Monday, April 22, 2013

April 22, 1940: KSAN (AM), The Rhythm and Blues Pioneer, airs Its First All-Chinese Radio Program

April 22, 1940: KSAN in San Francisco, CA, broadcast the first all-Chinese commercial radio program.

KSAN, headquartered in San Francisco, became the first radio station in the United States to air an all-Chinese commercial radio program in 1940. Now defunct, KSAN was also a pioneer in its effort to cater to black audience in San Francisco Bay area. It was considered as one of the first "rhythm and blues" radio stations which played underground rock music which, according to many, sounded like Chinese too.

Sunday, April 21, 2013

April 21, 1940: The Quiz Show 'Take It or Leave It' was first heard on CBS

April 21, 1940: Airing on CBS for the first time on this particular day,  "Take It or Leave It" contestants were offered a top prize of $64 by Bob Hawk. Losers left as there were no lovely parting gifts or consolation prizes that they could find.

"Take It or Leave It" was a very popular radio quiz show in America during its run. The title was derived from the fact that each time a contestant answers a question correctly, he or she will be asked to either "Take" his/her winnings and walk away, or "Leave" it and proceed with the next question. 

The show ran for 10 years on CBS (1940-1947) and NBC (1947-1950), and was hosted by Bob Hawk (1940-1941), Phil Baker (1941-1947), Garry Moore (1947-1949), Eddie Cantor (1949-1950), and Jack Paar (1950). It became the precursor of another American game show called "The $64,000 Question."

Wednesday, April 17, 2013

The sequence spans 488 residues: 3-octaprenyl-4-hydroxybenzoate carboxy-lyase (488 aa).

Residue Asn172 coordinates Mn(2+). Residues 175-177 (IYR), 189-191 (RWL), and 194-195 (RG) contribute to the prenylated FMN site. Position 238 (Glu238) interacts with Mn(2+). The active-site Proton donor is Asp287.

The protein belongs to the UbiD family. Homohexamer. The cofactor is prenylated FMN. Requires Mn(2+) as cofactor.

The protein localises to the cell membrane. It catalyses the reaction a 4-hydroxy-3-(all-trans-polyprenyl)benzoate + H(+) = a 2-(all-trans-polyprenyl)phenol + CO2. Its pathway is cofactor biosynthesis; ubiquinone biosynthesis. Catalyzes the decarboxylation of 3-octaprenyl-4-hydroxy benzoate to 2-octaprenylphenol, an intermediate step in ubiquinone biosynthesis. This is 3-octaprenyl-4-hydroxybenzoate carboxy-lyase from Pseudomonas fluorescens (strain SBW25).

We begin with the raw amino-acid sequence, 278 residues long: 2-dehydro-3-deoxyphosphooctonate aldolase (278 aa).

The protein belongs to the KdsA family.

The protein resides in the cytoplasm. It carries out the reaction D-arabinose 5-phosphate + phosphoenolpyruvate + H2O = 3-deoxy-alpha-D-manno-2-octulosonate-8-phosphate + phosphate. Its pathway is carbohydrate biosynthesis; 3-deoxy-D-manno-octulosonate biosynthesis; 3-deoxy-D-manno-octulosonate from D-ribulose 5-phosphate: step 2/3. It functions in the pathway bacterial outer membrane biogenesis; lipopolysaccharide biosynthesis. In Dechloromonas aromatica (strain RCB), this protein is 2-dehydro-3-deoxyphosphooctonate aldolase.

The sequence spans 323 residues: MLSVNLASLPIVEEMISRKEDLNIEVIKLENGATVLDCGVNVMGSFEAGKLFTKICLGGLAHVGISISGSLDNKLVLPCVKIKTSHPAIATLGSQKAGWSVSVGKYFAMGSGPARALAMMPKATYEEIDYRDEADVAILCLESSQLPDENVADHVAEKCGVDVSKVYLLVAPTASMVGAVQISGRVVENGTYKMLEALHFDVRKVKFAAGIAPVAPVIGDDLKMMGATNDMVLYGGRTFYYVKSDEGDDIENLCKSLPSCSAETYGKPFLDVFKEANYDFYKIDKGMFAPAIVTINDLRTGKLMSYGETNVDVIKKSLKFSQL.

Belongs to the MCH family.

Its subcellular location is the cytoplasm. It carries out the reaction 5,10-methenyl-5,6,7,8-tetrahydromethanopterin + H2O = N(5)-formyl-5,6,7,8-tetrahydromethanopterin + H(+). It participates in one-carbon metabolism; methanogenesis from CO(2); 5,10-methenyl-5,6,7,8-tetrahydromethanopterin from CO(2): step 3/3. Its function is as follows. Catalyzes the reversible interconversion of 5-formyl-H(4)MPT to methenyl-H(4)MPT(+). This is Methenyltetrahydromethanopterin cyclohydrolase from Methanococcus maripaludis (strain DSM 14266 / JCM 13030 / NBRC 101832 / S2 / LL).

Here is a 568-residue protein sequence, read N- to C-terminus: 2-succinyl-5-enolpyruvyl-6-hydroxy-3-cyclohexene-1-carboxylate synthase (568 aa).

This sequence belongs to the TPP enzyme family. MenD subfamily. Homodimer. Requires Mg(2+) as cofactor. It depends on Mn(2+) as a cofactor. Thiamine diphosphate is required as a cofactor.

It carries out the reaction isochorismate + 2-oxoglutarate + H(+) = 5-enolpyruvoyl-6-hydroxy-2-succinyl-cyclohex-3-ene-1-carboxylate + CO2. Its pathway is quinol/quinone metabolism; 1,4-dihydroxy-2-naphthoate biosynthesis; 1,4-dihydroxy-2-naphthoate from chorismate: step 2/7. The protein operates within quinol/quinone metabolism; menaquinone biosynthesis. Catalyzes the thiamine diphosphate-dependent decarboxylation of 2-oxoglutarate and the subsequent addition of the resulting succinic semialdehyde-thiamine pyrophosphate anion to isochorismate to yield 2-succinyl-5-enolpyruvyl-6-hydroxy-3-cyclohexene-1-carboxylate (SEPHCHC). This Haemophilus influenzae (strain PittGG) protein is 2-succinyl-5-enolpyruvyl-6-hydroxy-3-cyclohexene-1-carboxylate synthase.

Tuesday, April 16, 2013

April 16: Happy Birthday, Marian Jordan

April 16: Happy Birthday, Marian Jordan

As a title for a program, Smackout has a distinctly current sound. It could be a particularly obnoxious reality show about to premier on MTV. Yet it was an early radio show from 1931 starring Marian and Jim Jordan, who we'd later know as Fibber McGee and Molly. And get this: the title came from a catch phrase "we're smack out of that" used by a character named Uncle Luke at his country store. The show ran four years, first on Chi-town's WMAQ and then on NBC. One fan was Ms. Henrietta Johnson Lewis, which trivia savants might know as a member of the family that owned the Johnson Wax Company, which would go on to sponsor Fibber. ("Look, Molly, there's no dull season for wax polish sales!")

Since we're celebrating the day of Marian's birth:. She was born in Peoria, IL in 1898 and sang in a Catholic choir. Doing so is, of course, a good way to meet men, with one example being Jim Jordan. Legend has it that the cute couple would reach out to grasp each other's hands at the end of broadcasts.

Friday, April 12, 2013

April 12, 1932: The Joe Palooka's Premiere on CBS

April 12, 1932: This date marked the premier of Joe Palooka, an action-comedy broadcast on CBS. The program eventually became a popular comic strip.

Joe Palooka was a comic strip created by Ham Fisher in 1921. The comics was published  in the papers in 1930. Joe Palooka comics quickly became popular. They adapt the comics into television shows and movies. In 1932, it was network radio's turn to adapt Joe Palooka. The popular comic came to the radio in a short-lived series that was aired from April to August 1932.

The comic strip featured Joe, Joe's manager Knobby Walsh, his girlfriend Anne Howe, blacksmith Humphrey Pennyworth, and mute kid sidekick Little Max. The radio show featured Knobby Walsh and Anne Howe.  Joe Palooka was broadcast for 15 minutes on Tuesdays and Thursdays, and the program was sponsored by Heinz Rice Flakes.

Thursday, April 11, 2013

April 11, 1943: Lon Clark as detective 'Nick Carter' on Mutual

 
April 11, 1943: Nick Carter, who first came to radio as  The Return of Nick Carter  debuted on Mutual.

"The Return of Nick Carter" was the first title of the radio crime series that featured the famous detective Nick Carter. The title was changed later to  "The Return of Nick Carter." Lon Clark played the title character until the series' final episode on September 5, 1955.

Wednesday, April 10, 2013